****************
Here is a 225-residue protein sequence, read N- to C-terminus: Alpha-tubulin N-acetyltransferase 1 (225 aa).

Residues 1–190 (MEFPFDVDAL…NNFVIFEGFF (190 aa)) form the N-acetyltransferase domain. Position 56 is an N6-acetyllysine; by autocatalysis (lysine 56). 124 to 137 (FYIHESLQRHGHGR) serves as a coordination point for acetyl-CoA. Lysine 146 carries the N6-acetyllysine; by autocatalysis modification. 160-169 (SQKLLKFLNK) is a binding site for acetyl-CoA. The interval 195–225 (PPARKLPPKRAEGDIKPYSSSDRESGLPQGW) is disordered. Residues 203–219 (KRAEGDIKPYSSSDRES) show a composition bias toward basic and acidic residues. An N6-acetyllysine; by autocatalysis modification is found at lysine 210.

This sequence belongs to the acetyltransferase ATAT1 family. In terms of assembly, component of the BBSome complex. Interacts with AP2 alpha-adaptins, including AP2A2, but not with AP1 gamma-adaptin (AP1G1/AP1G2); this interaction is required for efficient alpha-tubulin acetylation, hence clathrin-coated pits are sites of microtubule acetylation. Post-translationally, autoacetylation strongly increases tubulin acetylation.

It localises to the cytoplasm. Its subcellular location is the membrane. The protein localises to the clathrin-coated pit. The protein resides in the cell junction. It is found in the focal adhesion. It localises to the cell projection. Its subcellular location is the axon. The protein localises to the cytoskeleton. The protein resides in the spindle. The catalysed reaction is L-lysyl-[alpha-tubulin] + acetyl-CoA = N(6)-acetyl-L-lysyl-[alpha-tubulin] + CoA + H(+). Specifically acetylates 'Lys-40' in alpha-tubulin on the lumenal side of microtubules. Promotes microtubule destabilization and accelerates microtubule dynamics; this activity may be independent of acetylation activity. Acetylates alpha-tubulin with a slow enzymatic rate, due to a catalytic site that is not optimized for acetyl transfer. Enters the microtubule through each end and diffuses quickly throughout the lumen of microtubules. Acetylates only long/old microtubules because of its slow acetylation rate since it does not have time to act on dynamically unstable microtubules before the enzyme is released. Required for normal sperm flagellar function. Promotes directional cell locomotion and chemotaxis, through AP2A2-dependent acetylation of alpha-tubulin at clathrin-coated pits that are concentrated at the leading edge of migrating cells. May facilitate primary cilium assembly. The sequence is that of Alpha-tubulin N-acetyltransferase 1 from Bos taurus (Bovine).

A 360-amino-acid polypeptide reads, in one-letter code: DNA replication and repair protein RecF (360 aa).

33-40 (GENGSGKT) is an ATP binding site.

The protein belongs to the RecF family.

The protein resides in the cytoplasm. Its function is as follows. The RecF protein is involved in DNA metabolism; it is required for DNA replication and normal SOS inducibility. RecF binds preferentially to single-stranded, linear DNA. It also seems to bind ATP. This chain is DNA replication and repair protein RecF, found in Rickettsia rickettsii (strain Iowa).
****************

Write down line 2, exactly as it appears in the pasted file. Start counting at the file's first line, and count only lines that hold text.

Residues 1–190 (MEFPFDVDAL…NNFVIFEGFF (190 aa)) form the N-acetyltransferase domain. Position 56 is an N6-acetyllysine; by autocatalysis (lysine 56). 124 to 137 (FYIHESLQRHGHGR) serves as a coordination point for acetyl-CoA. Lysine 146 carries the N6-acetyllysine; by autocatalysis modification. 160-169 (SQKLLKFLNK) is a binding site for acetyl-CoA. The interval 195–225 (PPARKLPPKRAEGDIKPYSSSDRESGLPQGW) is disordered. Residues 203–219 (KRAEGDIKPYSSSDRES) show a composition bias toward basic and acidic residues. An N6-acetyllysine; by autocatalysis modification is found at lysine 210.